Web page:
curcas. Originating from Central America,
the plant grows throughout the drylands of
Africa and Asia, where it is often planted as a
living fence surrounding fields and houses.

To some, Africa’s drylands represent the last
agricultural frontier where abundant land and
labour provide the conditions for a new green
revolution, based on the intensification of
arable and livestock production. This view is
held by a growing number of investors and
governments for whom Jatropha represents
the answer to the biofuels/food security crisis:
a multiple purpose crop able to promote food
and energy security, rural development and
agricultural exports, based on the use of
unproductive arid wastelands (Box 1).

It is clear that the demand for biofuels and

Box 1. Jatropha Claims

‘The beneficial characteristics of Jatropha could offer a
means to address the key social and economic issues of
rural unemployment, depopulation, land degradation and
fuel security that face many developing countries’

Source: D1-BP Fuel Crops, 2007

‘developing countries have millions of hectares of land
that is currently classified as marginal, waste or


‘we support the principle that sustainable feedstock
production should take place on idle land which is neither
existing forest, of high conservation value, nor needed for
staple food production in food-stressed areas’

Source: D1-BP Fuel Crops Sustainable Development
Statement, September 2008

dryland feedstocks such as Jatropha may offer opportunities for pastoralists. Biofuel production
could provide pastoralists with new income generating opportunities and new, productive seasonal
employment. Yet there are major uncertainties regarding this hypothetical development path. The
major question is whether there are indeed vast unproductive wastelands, unused by people or their
livestock, and what impact converting these lands to biofuel production would have on livestock
keepers and their livelihoods.

' Biofuels are made from what are termed biofuel feedstocks. These are the crops grown especially to be pressed or
fermented into fuel, or various by-products or wastes that can be processed into fuel.

page 5

drynet, Bioenergy and Pastoralism, McGahey D., 2008

So far there has been little research on the potential threat to pastoralism. But such research is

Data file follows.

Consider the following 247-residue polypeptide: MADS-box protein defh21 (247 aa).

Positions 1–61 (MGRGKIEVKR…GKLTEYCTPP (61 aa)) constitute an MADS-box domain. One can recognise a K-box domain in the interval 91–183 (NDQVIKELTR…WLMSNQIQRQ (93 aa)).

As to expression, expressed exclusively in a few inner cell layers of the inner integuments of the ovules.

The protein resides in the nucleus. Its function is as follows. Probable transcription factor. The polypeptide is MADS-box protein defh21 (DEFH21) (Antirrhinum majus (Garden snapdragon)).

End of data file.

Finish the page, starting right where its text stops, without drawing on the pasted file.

essential if informed discussion and advocacy are to take place. This discussion paper explores what
the current international bioenergy trade boom could mean for pastoralists and arid rangelands. It
explores likely development scenarios emerging from the present interest in crops like Jatropha
curcas. Are there vast wastelands devoid of sustained economic use waiting to be exploited? Are

these regions the answer to the current global food and energy crisis? Does dryland Africa represent
the “green OPEC”?

This discussion paper begins by exploring why so much emphasis is being placed on so-called
wastelands, and inedible dryland feedstocks such as Jatropha curcas.° It then seeks to demonstrate
the true value and diversity of resource use in such areas. The paper shows how extensive, mobile
resource use by pastoralists is difficult to map on the ground and how flexible systems of land
tenure leave the resources of such people vulnerable to appropriation. The real threats this
development approach presents to pastoral livelihood systems are then exposed before some
potential opportunities are evaluated. Finally, a series of research imperatives are listed which are in
need of urgent clarity before policy makers and pastoralists can make informed choices about
bioenergy production in the pastoral drylands.

2. The Bioenergy Boom: Why Wastelands?

While bioenergy is expected to provide much of the fuel required to supply rising demands from
developing countries,’ the present interest in biofuel production comes from developed western
nations, many of which have set ambitious targets for bioenergy use. Leading the field is the United
States which in 2007 legislated that 36 billion gallons of renewable fuels should be fed into the
nation’s transport fuel supply by 2022.° Earlier this year the European Union revised earlier targets
and proposed to source 10 percent of all transport fuels from renewable sources by 2015. When it
became clear that domestic production could only provide 5 percent, legislators were forced to
reduce their target in the light of fears for global food security and increasing links between
agrofuel production and rising global food prices.”

As a practical alternative to fossil fuels, biofuels must: (1) offer a net energy gain; (ii) be produced
on a large scale without competing with food security; and (iii) not cause social or environmental
problems. '° To date the focus has been on ‘first generation’ biofuel, most of which is derived from
edible crops harvested for their sugar, starch or oil content. However, to produce a significant
amount of energy, first generation biofuels would require a significant percentage of the land
already used for arable production today. '! For Europe to fulfil its bioethanol targets, for example,
would take 70 percent of its farmland, for the US 43 percent.'* Thus mandatory targets are clearly
impossible without use of land in developing countries.

Africa has long been viewed as the last agricultural frontier; rich in land and labour, a place where